COLOR CORRECTION

COLOR CORRECTION

From day 1 of your career as a PMU artist, one of the most important skills you’ll need to acquire is understanding eyebrow color correction. 

You know the drill: a client calls you in a panicked tone. They’ve had their eyebrows tattooed elsewhere and now their eyebrows have faded to blue, grey, or red. They beg the question “can you fix them??”. The answer to this question is the difference between being fully booked and, well… not fully booked. As the PMU industry quickly grows, so does the likelihood of your potential clients needing color-correction experts to tend to their eyebrow correction needs. It’s time to become that eyebrow color correction expert. 

WHY EYEBROWS CAN SHIFT COLOR OVER TIME
As we learned in our basic color theory, brown is a mix of red, blue/black, and yellow. Depending on the quality and the formulation of your pigment brand, the light fastness rating of the colors may not have been equally balanced which can leave behind that undesired dominant residual color i.e., red, grey, blue. 

Clients with a warm skin undertone will pull the warm tone of a pigment more than a person with a cool undertone. If you use a warm pigment on a person with a warm undertone, the color will heal very warm compared to someone with a cool undertone. Make sure you know the undertone of both your pigment and your client. Remember, warm skin undertone will heal warmer and cool skin undertone will heal cooler. 

UNDERSTANDING COMPLEMENTARY COLORS
You can color-correct old tattoos that have turned blue, purple, or red by understanding complementary colors. For example, to correct blue eyebrows, you first must identify the complementary color of blue.

As you can see from the color wheel, orange can offset blue. On the contrary, if you are trying to correct red brows, you need green to offset the red.

HOW TO CORRECT COLOR

COLOR CORRECTOR
Most pigment manufacturers/brands offer corrector that can correct old tattoos that are blue, purple or red/orange.

Orange Corrector: Corrects blue/purple

Olive Corrector: Corrects orange/red

COLOR CORRECTION STEPS
To colour correct previously tattooed brows, you need to ask yourself the following questions.

WHAT COLOR IS THE OLD TATTOO?
Identify if the old tattoo is blue/grey OR red/orange?

WHAT IS THE COMPLEMENTARY COLOR OF THE OLD TATTOO?
If the old tattoo is blue/grey, orange is the complementary color. You’ll need to use the Orange Corrector to offset the old tattoo.

If the old tattoo is red/orange, green is the complementary color. You’ll need to use the Olive Corrector to offset the red.

WHAT IS THE TARGET COLOR?
The target color is the end color you desire.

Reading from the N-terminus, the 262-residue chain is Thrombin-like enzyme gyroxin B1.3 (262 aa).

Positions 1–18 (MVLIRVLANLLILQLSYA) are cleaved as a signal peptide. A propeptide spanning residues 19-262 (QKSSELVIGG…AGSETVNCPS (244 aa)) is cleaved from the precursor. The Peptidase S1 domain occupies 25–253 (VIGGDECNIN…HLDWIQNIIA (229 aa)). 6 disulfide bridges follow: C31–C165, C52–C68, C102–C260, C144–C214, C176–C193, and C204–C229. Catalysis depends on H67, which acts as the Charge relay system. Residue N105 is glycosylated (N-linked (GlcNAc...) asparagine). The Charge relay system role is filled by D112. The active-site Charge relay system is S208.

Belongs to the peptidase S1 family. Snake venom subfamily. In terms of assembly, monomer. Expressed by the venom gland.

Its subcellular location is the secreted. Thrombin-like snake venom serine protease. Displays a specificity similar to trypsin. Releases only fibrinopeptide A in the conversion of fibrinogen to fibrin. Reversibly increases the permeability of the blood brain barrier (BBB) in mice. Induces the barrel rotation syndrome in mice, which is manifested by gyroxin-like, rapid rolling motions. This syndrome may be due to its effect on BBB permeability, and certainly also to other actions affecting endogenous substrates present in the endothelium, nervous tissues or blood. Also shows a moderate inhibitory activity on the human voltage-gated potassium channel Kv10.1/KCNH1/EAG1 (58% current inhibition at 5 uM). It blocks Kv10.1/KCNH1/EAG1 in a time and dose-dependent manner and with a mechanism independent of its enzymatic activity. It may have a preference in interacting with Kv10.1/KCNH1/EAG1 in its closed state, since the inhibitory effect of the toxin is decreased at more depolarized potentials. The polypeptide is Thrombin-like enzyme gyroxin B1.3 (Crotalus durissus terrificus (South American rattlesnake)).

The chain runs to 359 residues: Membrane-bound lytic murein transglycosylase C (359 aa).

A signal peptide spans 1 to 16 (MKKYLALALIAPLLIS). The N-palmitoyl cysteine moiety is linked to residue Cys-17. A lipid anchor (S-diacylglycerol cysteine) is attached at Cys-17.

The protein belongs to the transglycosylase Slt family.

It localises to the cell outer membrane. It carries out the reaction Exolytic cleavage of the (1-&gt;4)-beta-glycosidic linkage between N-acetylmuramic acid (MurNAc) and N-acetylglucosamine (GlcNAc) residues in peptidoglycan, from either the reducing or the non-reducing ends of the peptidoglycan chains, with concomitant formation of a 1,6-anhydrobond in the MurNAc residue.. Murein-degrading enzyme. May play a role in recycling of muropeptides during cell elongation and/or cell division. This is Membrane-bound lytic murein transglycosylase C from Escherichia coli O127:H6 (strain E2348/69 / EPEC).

If the old tattoo is cool and ashy, your target color/pigment should contain a warm undertone.

If the old tattoo is red and warm, your target color/pigment should contain a cool undertone.

BROWS THAT HAVE FADED BY 70% OR MORE

Outline:1st Pass (1 layer to open skin). Target Color: Corrector Color (Orange or Olive)
Outline: 2nd Pass (up to 3 layers). Target Color: Corrector Color (Orange or Olive)
Outline: 3rd Pass (up to 3 layers). Target Color 

Once brow mapping is done, outline the brow shape with the target pigment color choice (the one you would normally use).

Shade 3-4 layers using the desired corrector (orange or Olive). As you shade more passes with the corrector, you will notice the old tattoo color is gradually being neutralized and turning browner. Once the old tattoo has been neutralized to the desired level, finish the rest of the shading with the target pigment choice. Don’t forget to apply duration numbing in between each pass. You may need to repeat this process on the client’s touch-up session if the old tattoo color is still visible. If the old tattoo has been fully neutralized, you DO NOT need to use corrector pigment on the touch-up session.

BROWS THAT HAVE FADED BY 50%-70%
OUTLINE: NO NEED TO BROW MAP OR OUTLINE

1st Pass (1 layer to open skin). Corrector Color (orange or Olive)
2nd Pass (up to 3 layers). Corrector Color (orange or Olive)
3rd Pass (up to 3 layers). Corrector Color (orange or Olive)

If the old tattoo is very dark and saturated, you may need to shade 5-6 layers using only the corrector pigment to offset the old color. If this is the case, the initial appointment should be set for doing color correction only. Do not outline the shape in this case. Only use the desired corrector to neutralize the old tattoo.

Clients may need 2-3 touch-up sessions to completely correct and neutralize the old tattoo. Once the old tattoo has been neutralized to the desired level, you can add the target color. Remember, our job is to cover the old tattoo using a corrector pigment. It DOES NOT remove the old tattoo. You can cover old tattoos if they have faded by 50% or more. Do not try to cover up old tattoos that are very dark and saturated

CORRECTION CASE STUDIES
Case Study #1
Skin Tone: Fitzpatrick Skin Tone 3
Skin Type: Normal/Dry
Initial Session: 6 layers of Fudge (8 drops) + Blackish Brown (2 drops)
Touch-Up session: 5 layers of Fudge

CASE STUDY #2
Skin Tone: Fitzpatrick Skin Tone 3
Skin Type: Normal/Dry
Initial Session: 5 layers of Orange
Touch-Up session: 5 layers of Fudge

CASE STUDY #3
Skin Tone: Fitzpatrick Skin Tone 4
Skin Type: Normal/Dry
Initial Session: 5 layers of Orange
Touch-Up session: 6 layers of Fudge (8 Drops) + Blackish Brown (1 drop)
Note: Extra touch-up is necessary if the client wants a thicker brow shape
Use 4 layers of Fudge (8 drops) + Blackish Brown (1 drop)

CORRECTOR CHEAT SHEET